Op-Ed

Ky. Voices: Time for UK to celebrate its educational mission

John Thelin is a professor in educational policy studies at the University of Kentucky
John Thelin is a professor in educational policy studies at the University of Kentucky

The University of Kentucky celebrates in a big way. What better example than recent campus and community festivities for the NCAA basketball championship? Now that basketball season is over, it's time for UK to look forward to honoring another landmark event: the 150th anniversary of the Morrill Act.

What's so important about the Morrill Act? UK emphasizes its "land grant mission" to explain its roles. The Morrill Act provided the funding and philosophy for the nation's land grant colleges. Without the Morrill Act, there would be no UK.

In 1862, President Abraham Lincoln signed into law the bill approved by Congress that had been drafted by Senator Justin Morrill of Vermont. Morrill worked for years to persuade his congressional colleagues to approve this innovative proposal for federal support of higher education.

The Morrill Act brought "A&M" into the American vocabulary. It usually refers to "Agriculture & Mechanics." The "M" also includes "Military." Its definition of "useful arts" included not only engineering, agriculture, extension services, civilian leadership in the armed forces, nutrition and home economics —but also the liberal arts and sciences.

All are now familiar and famous as part of UK and as part of over 100 campuses nationwide, formalized as the Association of Public Land Grant Universities, a consortium founded in 1887.

The heritage of the Morrill Act often is misunderstood. The federal government did not give grants of land to state colleges as a campus site. Rather, state governments were given an allotment of lands in the unsettled western territories, with each state receiving 30,000 acres per congressional seat.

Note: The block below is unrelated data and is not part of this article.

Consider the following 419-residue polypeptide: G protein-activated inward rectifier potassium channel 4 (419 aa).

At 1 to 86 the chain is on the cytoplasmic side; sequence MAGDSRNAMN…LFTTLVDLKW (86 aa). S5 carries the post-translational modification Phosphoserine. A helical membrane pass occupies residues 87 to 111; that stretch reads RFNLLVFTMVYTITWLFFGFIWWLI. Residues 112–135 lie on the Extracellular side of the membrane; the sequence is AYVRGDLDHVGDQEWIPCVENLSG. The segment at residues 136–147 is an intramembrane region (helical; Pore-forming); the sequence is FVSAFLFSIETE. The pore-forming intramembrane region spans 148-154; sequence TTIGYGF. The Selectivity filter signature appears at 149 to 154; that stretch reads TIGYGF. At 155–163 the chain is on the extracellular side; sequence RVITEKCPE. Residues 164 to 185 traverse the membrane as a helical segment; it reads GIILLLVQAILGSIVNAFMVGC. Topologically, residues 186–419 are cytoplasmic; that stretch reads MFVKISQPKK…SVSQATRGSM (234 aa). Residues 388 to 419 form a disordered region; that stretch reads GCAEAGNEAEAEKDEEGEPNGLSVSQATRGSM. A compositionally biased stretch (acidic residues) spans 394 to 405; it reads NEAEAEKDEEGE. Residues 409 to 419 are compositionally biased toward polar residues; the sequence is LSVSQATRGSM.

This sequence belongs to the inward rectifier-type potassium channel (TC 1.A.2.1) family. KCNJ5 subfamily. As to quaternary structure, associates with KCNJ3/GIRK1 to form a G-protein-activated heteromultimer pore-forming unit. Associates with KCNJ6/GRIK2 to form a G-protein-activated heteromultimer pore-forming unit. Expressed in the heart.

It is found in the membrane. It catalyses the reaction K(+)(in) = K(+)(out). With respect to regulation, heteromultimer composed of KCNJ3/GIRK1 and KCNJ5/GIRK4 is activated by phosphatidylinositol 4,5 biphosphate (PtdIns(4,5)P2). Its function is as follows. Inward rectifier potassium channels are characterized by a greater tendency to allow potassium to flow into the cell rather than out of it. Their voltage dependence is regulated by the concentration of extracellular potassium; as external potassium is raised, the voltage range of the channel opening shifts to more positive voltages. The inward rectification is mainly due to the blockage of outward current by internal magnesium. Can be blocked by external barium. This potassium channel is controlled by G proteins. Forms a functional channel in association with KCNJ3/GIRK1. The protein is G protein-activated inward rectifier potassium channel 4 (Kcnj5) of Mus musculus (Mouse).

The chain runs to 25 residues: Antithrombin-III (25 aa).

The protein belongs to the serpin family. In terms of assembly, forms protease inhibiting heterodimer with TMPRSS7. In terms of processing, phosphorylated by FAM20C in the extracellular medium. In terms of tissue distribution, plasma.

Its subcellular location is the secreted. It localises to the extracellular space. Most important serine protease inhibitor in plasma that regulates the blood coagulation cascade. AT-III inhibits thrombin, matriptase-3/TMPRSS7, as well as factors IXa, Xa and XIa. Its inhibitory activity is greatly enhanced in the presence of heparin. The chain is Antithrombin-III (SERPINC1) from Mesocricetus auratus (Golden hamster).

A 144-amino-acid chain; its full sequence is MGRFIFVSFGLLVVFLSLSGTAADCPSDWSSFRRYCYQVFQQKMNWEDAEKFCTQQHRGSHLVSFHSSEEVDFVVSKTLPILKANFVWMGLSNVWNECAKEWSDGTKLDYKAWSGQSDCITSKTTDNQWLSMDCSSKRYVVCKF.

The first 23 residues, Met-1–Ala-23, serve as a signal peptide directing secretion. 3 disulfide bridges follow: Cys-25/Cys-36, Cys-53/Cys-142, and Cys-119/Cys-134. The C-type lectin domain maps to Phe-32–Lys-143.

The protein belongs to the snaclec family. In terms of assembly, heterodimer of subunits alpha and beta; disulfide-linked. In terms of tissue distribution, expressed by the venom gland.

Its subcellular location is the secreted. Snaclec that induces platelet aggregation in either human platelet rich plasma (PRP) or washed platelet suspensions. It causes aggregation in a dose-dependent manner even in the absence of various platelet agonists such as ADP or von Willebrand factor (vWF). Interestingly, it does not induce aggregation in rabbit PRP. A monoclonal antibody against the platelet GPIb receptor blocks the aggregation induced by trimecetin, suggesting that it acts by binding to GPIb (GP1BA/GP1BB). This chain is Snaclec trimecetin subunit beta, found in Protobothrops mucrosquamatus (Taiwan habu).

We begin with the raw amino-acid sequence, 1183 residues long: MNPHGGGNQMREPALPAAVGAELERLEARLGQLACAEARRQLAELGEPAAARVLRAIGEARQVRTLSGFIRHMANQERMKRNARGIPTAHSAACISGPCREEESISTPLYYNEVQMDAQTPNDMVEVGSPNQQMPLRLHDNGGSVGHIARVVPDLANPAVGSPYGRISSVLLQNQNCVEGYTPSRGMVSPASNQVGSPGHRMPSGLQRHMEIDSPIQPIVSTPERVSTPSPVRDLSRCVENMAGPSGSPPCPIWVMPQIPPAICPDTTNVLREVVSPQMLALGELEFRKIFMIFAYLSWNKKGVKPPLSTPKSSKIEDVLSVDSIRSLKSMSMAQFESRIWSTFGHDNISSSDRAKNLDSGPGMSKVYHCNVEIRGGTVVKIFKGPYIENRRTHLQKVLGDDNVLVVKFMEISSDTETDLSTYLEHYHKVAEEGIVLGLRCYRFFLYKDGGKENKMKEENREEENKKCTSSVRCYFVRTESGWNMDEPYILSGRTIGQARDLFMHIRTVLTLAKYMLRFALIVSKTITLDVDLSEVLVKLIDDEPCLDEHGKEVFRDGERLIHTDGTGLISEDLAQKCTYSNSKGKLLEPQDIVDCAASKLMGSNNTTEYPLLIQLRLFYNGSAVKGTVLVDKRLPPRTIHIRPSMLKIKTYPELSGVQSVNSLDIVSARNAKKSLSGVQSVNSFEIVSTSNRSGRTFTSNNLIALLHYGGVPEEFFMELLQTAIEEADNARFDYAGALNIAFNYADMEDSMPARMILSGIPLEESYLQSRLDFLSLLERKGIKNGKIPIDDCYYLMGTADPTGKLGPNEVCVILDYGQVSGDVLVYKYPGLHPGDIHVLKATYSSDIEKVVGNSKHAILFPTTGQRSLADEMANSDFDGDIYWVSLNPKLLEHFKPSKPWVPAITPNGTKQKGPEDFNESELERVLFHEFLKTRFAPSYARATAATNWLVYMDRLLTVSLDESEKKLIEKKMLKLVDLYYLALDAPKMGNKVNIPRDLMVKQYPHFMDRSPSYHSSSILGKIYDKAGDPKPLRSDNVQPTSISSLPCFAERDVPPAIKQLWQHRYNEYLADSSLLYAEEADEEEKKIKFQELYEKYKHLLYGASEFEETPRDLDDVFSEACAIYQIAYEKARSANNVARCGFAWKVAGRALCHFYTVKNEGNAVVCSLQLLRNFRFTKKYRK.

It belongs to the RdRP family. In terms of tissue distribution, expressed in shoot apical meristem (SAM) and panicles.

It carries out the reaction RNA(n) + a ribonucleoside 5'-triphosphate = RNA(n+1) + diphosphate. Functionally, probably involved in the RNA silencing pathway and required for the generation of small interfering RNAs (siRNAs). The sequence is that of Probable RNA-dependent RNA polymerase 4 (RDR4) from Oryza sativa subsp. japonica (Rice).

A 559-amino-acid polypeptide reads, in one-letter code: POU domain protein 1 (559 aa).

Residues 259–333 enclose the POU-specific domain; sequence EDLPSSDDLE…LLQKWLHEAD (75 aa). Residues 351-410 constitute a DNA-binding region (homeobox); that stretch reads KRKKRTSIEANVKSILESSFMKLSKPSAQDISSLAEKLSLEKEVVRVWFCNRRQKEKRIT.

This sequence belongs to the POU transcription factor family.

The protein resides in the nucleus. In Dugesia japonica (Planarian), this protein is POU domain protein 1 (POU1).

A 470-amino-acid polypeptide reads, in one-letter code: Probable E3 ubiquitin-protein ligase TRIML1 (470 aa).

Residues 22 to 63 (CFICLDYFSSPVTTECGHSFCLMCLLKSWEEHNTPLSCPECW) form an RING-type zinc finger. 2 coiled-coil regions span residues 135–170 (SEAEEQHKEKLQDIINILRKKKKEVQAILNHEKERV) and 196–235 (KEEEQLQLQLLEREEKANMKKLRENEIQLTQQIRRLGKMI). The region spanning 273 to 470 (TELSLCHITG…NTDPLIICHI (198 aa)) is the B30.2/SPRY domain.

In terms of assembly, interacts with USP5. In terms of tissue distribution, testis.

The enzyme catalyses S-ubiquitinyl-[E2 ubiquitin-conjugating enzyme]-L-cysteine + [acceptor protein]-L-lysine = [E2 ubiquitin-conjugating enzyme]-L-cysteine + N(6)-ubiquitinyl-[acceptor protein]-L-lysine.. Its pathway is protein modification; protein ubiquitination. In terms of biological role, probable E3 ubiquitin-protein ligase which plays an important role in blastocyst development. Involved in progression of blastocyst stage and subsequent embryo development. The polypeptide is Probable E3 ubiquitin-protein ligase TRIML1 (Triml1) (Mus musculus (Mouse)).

A state could keep the proceeds of the land sale, so long as it agreed to use the funds to create affordable, accessible courses of college study.

The Morrill Act was deliberate in its goal of extending higher education to the people. But it left to each state exactly how to do so. Some state legislatures opted to rely on established colleges to be the home of land grant programs.

In New Hampshire, the choice was Dartmouth. In Connecticut, it was Yale. Kentucky created an interesting institution known as "Kentucky University" — a hybrid that used historic Transylvania as its base.

Only later would one find the creation of such new state colleges we know today as the University of Connecticut, the University of New Hampshire and the University of Kentucky (originally known as Kentucky State College).

Two of the most historic and successful institutions are private: Cornell University and Massachusetts Institute of Technology today are often overlooked as part of the land grant legacy past and present.

The great state land-grant universities of the Midwest started slowly but eventually gained support from their citizens and state legislatures. Universities such as Wisconsin, Michigan State, Minnesota, Iowa State, Purdue and Ohio State made access and excellence compatible and became symbols of state pride.

The original land-grant act provided some expanded access for women, as most institutions were co-educational. Despite such progressive innovations, women did not quickly gain full equity as students or faculty.

The Morrill Act represented both the strengths and weaknesses of 19th century America. It allowed for accommodation of racial segregation in public higher education in its 1890 provisions. A state was allowed to maintain an all-white land grant campus so long as it agreed to build a separate historically black campus. Sixteen states, ranging from Delaware to Oklahoma (including Kentucky and the founding of Kentucky State University) opted for this approach that institutionalized "separate but unequal" in which the historically black public universities and their students got the short end of the funding stick.

Universities across the nation have started celebrating the Morrill Act anniversary. UK's College of Agriculture is preparing to host the National Agricultural Alumni and Development Association in June with a tribute to land-grant origins. If you want to see the Morrill Act as living history, take a look at UK's front lawn as ROTC units go about their drills, alternating with civil engineering students surveying the grounds. Then walk by the College of Engineering and over to the College of Agriculture. The land grant legacy is, indeed, at the heart of the UK heritage.

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